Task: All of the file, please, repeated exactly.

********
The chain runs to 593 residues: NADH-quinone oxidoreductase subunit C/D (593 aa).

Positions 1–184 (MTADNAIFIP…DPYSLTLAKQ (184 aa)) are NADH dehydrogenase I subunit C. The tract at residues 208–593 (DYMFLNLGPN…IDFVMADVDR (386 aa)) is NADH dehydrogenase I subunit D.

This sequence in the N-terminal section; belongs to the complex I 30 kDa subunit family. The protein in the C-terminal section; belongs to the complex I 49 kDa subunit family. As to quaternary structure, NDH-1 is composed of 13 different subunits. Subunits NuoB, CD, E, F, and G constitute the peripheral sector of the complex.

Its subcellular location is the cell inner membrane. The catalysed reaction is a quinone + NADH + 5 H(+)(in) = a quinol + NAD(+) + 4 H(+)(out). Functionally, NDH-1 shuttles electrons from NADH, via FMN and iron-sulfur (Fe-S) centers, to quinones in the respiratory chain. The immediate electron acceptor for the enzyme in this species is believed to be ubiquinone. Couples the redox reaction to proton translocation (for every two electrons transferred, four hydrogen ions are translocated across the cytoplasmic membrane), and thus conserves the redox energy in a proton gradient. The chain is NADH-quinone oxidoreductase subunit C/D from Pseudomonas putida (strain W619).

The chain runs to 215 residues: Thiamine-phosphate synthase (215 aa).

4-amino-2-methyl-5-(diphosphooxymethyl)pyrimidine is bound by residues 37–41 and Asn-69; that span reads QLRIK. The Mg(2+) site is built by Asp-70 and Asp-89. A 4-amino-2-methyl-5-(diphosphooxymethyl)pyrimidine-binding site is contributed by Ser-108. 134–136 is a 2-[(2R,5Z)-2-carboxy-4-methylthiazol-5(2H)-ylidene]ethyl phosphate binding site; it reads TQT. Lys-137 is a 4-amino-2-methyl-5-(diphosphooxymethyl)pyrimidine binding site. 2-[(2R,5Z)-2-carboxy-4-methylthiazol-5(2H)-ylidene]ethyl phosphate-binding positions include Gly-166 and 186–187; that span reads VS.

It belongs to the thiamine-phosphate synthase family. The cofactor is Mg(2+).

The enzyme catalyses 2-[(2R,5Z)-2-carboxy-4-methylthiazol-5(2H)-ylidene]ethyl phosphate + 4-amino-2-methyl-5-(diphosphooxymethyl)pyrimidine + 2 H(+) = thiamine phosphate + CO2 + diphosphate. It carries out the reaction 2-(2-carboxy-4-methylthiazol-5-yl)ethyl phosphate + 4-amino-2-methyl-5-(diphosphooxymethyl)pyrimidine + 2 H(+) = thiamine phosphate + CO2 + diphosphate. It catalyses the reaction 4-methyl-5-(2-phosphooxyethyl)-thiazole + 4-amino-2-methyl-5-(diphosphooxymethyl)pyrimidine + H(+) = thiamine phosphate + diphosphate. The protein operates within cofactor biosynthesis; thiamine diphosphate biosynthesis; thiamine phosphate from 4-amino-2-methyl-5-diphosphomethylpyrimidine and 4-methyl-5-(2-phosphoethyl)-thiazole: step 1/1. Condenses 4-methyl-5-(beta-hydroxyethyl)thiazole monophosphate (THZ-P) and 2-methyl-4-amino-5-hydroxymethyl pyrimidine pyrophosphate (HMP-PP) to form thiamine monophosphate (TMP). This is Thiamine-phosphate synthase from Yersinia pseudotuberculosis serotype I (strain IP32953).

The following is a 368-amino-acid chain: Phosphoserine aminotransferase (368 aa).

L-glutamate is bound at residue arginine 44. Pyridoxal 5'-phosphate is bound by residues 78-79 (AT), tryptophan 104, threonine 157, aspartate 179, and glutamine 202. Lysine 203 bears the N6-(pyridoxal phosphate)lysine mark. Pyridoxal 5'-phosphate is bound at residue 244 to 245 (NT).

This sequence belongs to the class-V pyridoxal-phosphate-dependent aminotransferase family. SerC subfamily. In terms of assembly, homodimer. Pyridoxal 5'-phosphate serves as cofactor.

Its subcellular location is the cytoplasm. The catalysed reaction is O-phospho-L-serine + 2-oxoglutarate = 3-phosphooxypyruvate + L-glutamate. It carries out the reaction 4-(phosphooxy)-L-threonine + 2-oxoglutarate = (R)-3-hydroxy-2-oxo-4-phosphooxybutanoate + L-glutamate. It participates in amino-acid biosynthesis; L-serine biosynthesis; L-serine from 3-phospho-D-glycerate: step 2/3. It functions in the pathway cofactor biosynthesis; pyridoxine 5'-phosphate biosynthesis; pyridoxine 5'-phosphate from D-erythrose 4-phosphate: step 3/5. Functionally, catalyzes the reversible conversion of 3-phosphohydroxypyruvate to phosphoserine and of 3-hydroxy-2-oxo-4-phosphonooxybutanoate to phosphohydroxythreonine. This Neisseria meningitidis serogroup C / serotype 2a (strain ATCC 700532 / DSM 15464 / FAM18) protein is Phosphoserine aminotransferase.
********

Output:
The chain runs to 593 residues: NADH-quinone oxidoreductase subunit C/D (593 aa).

Positions 1–184 (MTADNAIFIP…DPYSLTLAKQ (184 aa)) are NADH dehydrogenase I subunit C. The tract at residues 208–593 (DYMFLNLGPN…IDFVMADVDR (386 aa)) is NADH dehydrogenase I subunit D.

This sequence in the N-terminal section; belongs to the complex I 30 kDa subunit family. The protein in the C-terminal section; belongs to the complex I 49 kDa subunit family. As to quaternary structure, NDH-1 is composed of 13 different subunits. Subunits NuoB, CD, E, F, and G constitute the peripheral sector of the complex.

Its subcellular location is the cell inner membrane. The catalysed reaction is a quinone + NADH + 5 H(+)(in) = a quinol + NAD(+) + 4 H(+)(out). Functionally, NDH-1 shuttles electrons from NADH, via FMN and iron-sulfur (Fe-S) centers, to quinones in the respiratory chain. The immediate electron acceptor for the enzyme in this species is believed to be ubiquinone. Couples the redox reaction to proton translocation (for every two electrons transferred, four hydrogen ions are translocated across the cytoplasmic membrane), and thus conserves the redox energy in a proton gradient. The chain is NADH-quinone oxidoreductase subunit C/D from Pseudomonas putida (strain W619).

The chain runs to 215 residues: Thiamine-phosphate synthase (215 aa).

4-amino-2-methyl-5-(diphosphooxymethyl)pyrimidine is bound by residues 37–41 and Asn-69; that span reads QLRIK. The Mg(2+) site is built by Asp-70 and Asp-89. A 4-amino-2-methyl-5-(diphosphooxymethyl)pyrimidine-binding site is contributed by Ser-108. 134–136 is a 2-[(2R,5Z)-2-carboxy-4-methylthiazol-5(2H)-ylidene]ethyl phosphate binding site; it reads TQT. Lys-137 is a 4-amino-2-methyl-5-(diphosphooxymethyl)pyrimidine binding site. 2-[(2R,5Z)-2-carboxy-4-methylthiazol-5(2H)-ylidene]ethyl phosphate-binding positions include Gly-166 and 186–187; that span reads VS.

It belongs to the thiamine-phosphate synthase family. The cofactor is Mg(2+).

The enzyme catalyses 2-[(2R,5Z)-2-carboxy-4-methylthiazol-5(2H)-ylidene]ethyl phosphate + 4-amino-2-methyl-5-(diphosphooxymethyl)pyrimidine + 2 H(+) = thiamine phosphate + CO2 + diphosphate. It carries out the reaction 2-(2-carboxy-4-methylthiazol-5-yl)ethyl phosphate + 4-amino-2-methyl-5-(diphosphooxymethyl)pyrimidine + 2 H(+) = thiamine phosphate + CO2 + diphosphate. It catalyses the reaction 4-methyl-5-(2-phosphooxyethyl)-thiazole + 4-amino-2-methyl-5-(diphosphooxymethyl)pyrimidine + H(+) = thiamine phosphate + diphosphate. The protein operates within cofactor biosynthesis; thiamine diphosphate biosynthesis; thiamine phosphate from 4-amino-2-methyl-5-diphosphomethylpyrimidine and 4-methyl-5-(2-phosphoethyl)-thiazole: step 1/1. Condenses 4-methyl-5-(beta-hydroxyethyl)thiazole monophosphate (THZ-P) and 2-methyl-4-amino-5-hydroxymethyl pyrimidine pyrophosphate (HMP-PP) to form thiamine monophosphate (TMP). This is Thiamine-phosphate synthase from Yersinia pseudotuberculosis serotype I (strain IP32953).

The following is a 368-amino-acid chain: Phosphoserine aminotransferase (368 aa).

L-glutamate is bound at residue arginine 44. Pyridoxal 5'-phosphate is bound by residues 78-79 (AT), tryptophan 104, threonine 157, aspartate 179, and glutamine 202. Lysine 203 bears the N6-(pyridoxal phosphate)lysine mark. Pyridoxal 5'-phosphate is bound at residue 244 to 245 (NT).

This sequence belongs to the class-V pyridoxal-phosphate-dependent aminotransferase family. SerC subfamily. In terms of assembly, homodimer. Pyridoxal 5'-phosphate serves as cofactor.

Its subcellular location is the cytoplasm. The catalysed reaction is O-phospho-L-serine + 2-oxoglutarate = 3-phosphooxypyruvate + L-glutamate. It carries out the reaction 4-(phosphooxy)-L-threonine + 2-oxoglutarate = (R)-3-hydroxy-2-oxo-4-phosphooxybutanoate + L-glutamate. It participates in amino-acid biosynthesis; L-serine biosynthesis; L-serine from 3-phospho-D-glycerate: step 2/3. It functions in the pathway cofactor biosynthesis; pyridoxine 5'-phosphate biosynthesis; pyridoxine 5'-phosphate from D-erythrose 4-phosphate: step 3/5. Functionally, catalyzes the reversible conversion of 3-phosphohydroxypyruvate to phosphoserine and of 3-hydroxy-2-oxo-4-phosphonooxybutanoate to phosphohydroxythreonine. This Neisseria meningitidis serogroup C / serotype 2a (strain ATCC 700532 / DSM 15464 / FAM18) protein is Phosphoserine aminotransferase.